Stay-at-home-mum Envy

Stay-at-home-mum Envy

Ten years in, one mum realises she does have a choice between work and family. This is her story…

The other night I watched the movie I Don’t Know How She Does It. My stomach flipped watching the main character Kate rushing around with her unkempt hair and food-smeared suit, juggling four million things while trying to balance her work and home life. The way she spoke about to-do lists constantly swirling around in her head made me want to dig out one of my lists and burn it.

I have worked fulltime since I left school about 23 years ago. For 10 of those years I have been a full-time working mum. After my son was born, I didn’t think twice about returning to work. It wasn’t in my mindset to stay home while my husband worked; I always thought I also needed to contribute financially.

Fast-forward ten years and I was suffering serious stay-at-home-mum envy. I didn’t think for a minute life at home would be any easier than as a working mum, but I wanted to give it a shot.

I didn’t know how it felt to come home in the morning after school drop-off and tend to house chores instead of madly tidying up before school then rushing off to work. I didn’t know how it felt to be able to pick my son up from school every afternoon – he’s only ever known after-school care. I have missed countless assemblies and excursions and have never been able to enjoy coffee with other mums after school drop-off. All because I never thought I had that choice.

About a year ago I started to wonder what it would be like to stay at home midweek, just for a day or two. I daydreamed about standing outside class waiting for my child when the bell rang at the end of the day, as well as possibly volunteering for canteen duties or attending an assembly. The more I entertained the idea, the more I wanted it.

I realised by the time my child reached high school, it may no longer be cool to be picked up outside class by mum, and my heart dropped. I felt I was missing out on too much. In I Don’t Know How She Does It, Kate proclaims, “There will only be one first haircut” after her child has his first cut without her. I don’t want to miss out on all the firsts. Work had taken priority for way too long and something had to give – it wasn’t going to be school pick-ups.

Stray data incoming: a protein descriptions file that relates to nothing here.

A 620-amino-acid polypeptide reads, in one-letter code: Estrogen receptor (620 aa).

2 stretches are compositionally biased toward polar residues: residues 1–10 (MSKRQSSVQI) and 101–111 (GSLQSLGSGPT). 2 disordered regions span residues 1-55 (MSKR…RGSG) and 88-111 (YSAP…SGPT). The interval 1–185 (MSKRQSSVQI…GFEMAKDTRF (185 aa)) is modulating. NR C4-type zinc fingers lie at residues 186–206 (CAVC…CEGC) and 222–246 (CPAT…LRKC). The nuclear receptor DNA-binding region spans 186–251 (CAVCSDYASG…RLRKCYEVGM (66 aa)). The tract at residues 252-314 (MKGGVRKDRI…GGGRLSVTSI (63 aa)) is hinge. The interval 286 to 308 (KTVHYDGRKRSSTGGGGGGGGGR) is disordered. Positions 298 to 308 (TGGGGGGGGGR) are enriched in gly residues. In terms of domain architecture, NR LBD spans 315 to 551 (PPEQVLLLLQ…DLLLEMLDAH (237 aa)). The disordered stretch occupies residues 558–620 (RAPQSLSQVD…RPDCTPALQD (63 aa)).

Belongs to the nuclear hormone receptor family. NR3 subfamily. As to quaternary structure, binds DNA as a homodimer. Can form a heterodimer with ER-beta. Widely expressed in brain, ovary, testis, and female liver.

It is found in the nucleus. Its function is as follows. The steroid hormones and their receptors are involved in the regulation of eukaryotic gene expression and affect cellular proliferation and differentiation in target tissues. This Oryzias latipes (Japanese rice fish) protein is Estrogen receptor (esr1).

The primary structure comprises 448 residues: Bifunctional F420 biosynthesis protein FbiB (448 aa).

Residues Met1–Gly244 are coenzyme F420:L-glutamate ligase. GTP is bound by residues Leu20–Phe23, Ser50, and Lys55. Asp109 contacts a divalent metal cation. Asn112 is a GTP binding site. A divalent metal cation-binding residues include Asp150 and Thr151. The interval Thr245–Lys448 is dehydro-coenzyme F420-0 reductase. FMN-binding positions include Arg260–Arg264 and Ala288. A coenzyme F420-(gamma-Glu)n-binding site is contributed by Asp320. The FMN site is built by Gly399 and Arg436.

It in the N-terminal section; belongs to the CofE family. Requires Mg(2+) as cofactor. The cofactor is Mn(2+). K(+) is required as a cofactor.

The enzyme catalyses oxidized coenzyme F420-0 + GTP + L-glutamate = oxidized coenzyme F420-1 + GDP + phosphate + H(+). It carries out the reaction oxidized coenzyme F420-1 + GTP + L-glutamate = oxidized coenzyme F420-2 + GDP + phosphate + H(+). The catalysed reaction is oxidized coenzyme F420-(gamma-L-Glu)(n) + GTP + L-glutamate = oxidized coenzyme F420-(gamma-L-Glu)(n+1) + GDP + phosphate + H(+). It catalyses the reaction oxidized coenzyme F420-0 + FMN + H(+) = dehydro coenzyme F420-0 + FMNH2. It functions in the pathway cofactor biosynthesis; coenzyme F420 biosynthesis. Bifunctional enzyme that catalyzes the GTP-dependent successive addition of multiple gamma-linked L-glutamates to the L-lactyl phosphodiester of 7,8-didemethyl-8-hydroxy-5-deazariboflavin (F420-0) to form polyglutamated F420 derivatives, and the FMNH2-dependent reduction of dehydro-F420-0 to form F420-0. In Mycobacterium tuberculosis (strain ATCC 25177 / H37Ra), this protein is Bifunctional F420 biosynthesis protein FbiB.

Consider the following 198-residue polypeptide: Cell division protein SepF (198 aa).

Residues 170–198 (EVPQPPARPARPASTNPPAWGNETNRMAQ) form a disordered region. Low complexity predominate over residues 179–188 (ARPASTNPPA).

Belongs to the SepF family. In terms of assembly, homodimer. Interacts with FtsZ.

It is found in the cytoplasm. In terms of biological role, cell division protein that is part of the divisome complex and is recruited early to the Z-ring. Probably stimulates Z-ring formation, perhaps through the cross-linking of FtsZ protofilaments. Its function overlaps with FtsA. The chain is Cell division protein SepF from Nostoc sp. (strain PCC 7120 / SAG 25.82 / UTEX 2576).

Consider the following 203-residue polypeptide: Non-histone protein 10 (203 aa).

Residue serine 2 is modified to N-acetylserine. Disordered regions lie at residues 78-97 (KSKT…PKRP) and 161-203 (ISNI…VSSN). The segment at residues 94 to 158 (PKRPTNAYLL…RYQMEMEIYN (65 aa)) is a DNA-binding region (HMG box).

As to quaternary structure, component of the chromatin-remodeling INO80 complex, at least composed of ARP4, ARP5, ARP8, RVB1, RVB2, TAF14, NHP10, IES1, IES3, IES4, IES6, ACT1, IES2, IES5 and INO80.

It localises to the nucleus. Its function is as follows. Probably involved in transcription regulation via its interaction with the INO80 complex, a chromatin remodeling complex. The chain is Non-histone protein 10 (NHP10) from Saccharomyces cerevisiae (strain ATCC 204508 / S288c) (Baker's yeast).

Six months ago I decided I no longer wanted to work full time, and I devised a plan to free up some of my time.

I had devoted so much of myself to working, and I now craved the chance to be able to devote more time to my home and family. Did I need to make more money? Not really. We have a tiny, humble home with a beaten-up 1980s kitchen. It’s home, and I’m grateful we can call it our own. I could probably do with a new car. My 1996 model is a little weathered and due an upgrade, but it gets me where I need to be.

For the past few weeks, my son and I have been walking home from school three days a week. His excitement is palpable. On the odd occasion in the past when I was able to pick him up, it made his day. He told me last week he thinks about it all day in class, excited at the thought that I will be outside waiting to walk home with him. I can’t explain how happy that makes me feel, but I can say it’s more valuable to me than a bigger house or newer car.

In life we make a multitude of choices.

As a mum, all my choices have been with my family’s best interests at heart, thinking my primary responsibility was to provide a roof over our heads and food on the table. But somewhere in there I forgot I had a choice to do what is right for me, too. I’m glad I realised this before I missed out on more.


Words by Peggy Saas

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